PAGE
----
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Fanning Revolutionary Fires:  Cherubini's 'Lodoiska'

Music has always been a telling reflection of the culture in which it's created. Musical styles and trends, individual songs -- and yes, operas -- have often become emblematic of entire eras and generations.

In the counterculture era of the 1960's certain songs grew to the status of anthems, including "Aquarius" -- as in "the age of" -- which took to the stage in the musical Hair and hit the charts thanks to The Fifth Dimension. Bob Dylan contributed another '60s anthem with "The Times They Are a-Changin'." The disco '70's saw the Bee Gees with "Stayin' Alive."

When it comes to opera, there's one famous tune by Verdithat became a sort of unofficial, Italian national anthem. His chorus "Va pensiero," from the opera Nabucco, is sung by exiled Hebrews dreaming of their homeland. In 19th-century Italy it became a rallying cry for the "Risorgimento" movement -- the drive to free Italy from foreign domination and unite its states in a single, independent nation. And about 50 years before Verdi's Nabucco, music by another Italian opera composer, working in France, became the accompaniment for a revolution.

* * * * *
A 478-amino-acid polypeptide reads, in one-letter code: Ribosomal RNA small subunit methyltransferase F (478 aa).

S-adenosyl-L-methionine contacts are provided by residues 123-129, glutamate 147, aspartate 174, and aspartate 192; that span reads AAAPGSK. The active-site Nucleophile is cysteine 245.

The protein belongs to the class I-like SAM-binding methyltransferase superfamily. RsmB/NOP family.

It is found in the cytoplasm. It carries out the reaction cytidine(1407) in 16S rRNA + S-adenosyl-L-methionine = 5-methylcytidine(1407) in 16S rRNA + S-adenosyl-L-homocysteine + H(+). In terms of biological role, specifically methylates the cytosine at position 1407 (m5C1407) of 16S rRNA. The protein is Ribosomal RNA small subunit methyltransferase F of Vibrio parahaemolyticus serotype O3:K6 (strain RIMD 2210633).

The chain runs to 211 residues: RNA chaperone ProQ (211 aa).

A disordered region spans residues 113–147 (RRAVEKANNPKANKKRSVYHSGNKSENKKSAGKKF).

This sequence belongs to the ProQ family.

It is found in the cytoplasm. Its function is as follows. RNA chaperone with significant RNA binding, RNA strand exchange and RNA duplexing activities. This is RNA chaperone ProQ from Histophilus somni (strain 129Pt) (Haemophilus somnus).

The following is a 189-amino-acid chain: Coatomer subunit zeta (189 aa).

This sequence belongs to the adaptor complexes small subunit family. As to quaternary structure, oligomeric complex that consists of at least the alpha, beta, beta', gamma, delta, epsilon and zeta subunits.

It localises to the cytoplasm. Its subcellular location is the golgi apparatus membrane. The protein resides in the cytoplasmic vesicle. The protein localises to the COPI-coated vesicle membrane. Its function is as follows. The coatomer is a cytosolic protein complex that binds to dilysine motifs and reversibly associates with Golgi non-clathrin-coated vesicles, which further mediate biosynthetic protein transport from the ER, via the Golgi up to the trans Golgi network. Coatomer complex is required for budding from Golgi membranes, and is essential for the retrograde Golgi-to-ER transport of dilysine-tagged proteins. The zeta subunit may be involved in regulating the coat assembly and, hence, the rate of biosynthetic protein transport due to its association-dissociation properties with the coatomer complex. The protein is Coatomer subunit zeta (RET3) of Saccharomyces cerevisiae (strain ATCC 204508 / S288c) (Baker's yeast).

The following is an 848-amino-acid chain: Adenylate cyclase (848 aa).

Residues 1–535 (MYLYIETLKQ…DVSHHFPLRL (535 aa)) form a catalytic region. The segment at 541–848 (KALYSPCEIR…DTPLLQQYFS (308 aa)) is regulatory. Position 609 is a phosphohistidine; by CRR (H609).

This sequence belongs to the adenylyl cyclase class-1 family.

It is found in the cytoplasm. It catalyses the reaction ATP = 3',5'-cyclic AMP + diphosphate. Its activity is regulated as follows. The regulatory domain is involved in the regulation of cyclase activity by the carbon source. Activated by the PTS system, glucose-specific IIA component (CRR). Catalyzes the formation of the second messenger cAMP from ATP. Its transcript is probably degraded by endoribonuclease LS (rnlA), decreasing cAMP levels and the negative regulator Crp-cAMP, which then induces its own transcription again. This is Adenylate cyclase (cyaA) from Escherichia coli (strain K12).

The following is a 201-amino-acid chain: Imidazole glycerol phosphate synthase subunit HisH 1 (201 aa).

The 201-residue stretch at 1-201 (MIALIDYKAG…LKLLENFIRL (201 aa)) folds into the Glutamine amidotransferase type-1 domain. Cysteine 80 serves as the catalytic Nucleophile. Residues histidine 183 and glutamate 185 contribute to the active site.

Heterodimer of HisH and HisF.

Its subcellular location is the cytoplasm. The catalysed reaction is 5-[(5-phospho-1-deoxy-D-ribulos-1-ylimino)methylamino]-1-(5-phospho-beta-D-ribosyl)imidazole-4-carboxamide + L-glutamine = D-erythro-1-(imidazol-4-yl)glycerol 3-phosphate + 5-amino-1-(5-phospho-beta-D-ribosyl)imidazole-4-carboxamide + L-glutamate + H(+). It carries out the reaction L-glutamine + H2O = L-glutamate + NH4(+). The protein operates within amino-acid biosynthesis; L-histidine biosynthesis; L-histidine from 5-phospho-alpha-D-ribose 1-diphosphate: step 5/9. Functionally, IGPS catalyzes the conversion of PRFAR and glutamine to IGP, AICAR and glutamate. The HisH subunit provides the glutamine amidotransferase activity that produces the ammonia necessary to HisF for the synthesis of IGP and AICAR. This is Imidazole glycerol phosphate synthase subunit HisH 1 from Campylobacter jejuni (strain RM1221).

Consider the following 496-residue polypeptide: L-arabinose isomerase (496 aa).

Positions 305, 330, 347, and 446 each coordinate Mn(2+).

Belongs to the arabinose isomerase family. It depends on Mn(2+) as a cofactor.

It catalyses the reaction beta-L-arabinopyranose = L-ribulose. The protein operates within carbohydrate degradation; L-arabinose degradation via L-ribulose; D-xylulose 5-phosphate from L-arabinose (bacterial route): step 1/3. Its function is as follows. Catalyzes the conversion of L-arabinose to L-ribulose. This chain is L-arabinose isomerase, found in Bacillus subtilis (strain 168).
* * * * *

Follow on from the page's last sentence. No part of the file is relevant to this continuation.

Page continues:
At first glance, the story of Luigi Cherubini's Lodoiska hardly seems the stuff of historic upheaval. Set in 17th-century Poland, the plot involves a somewhat inept young knight who tries to liberate his captive fiancé, and needs a lot of help along the way.

But in revolution era France, its story of an innocent couple, separated by tyranny and reunited by the power of a just cause, hit a powerful chord. Eventually it helped to spawn an entire genre, known as "rescue opera," and after its Paris premiere in 1791, Lodoiska ran for some 200 performances, becoming the longest running French opera of the decade.

On World of Opera, host Lisa Simeonepresents Cherubini's now rarely performed opera in a production from the Auditorium Parco della Musica in Rome. The stars are tenor Sébastien Guèze as Floreski, the would-be hero; soprano Nathalie Manfrino as Lodoiska, the fiancé he's out to save; and tenor Phillippe Do as Titzikan, the daring Tartar warrior who comes to their rescue in a blaze of glory and sends the villain to a fiery downfall.

See the previous edition of World of Opera or the full archive

Copyright 2011 WDAV

Bruce Scott
Bruce Scott is supervising producer of World of Opera. He also produces NPR's long-running, annual special Chanukah Lights, with Susan Stamberg and Murray Horwitz.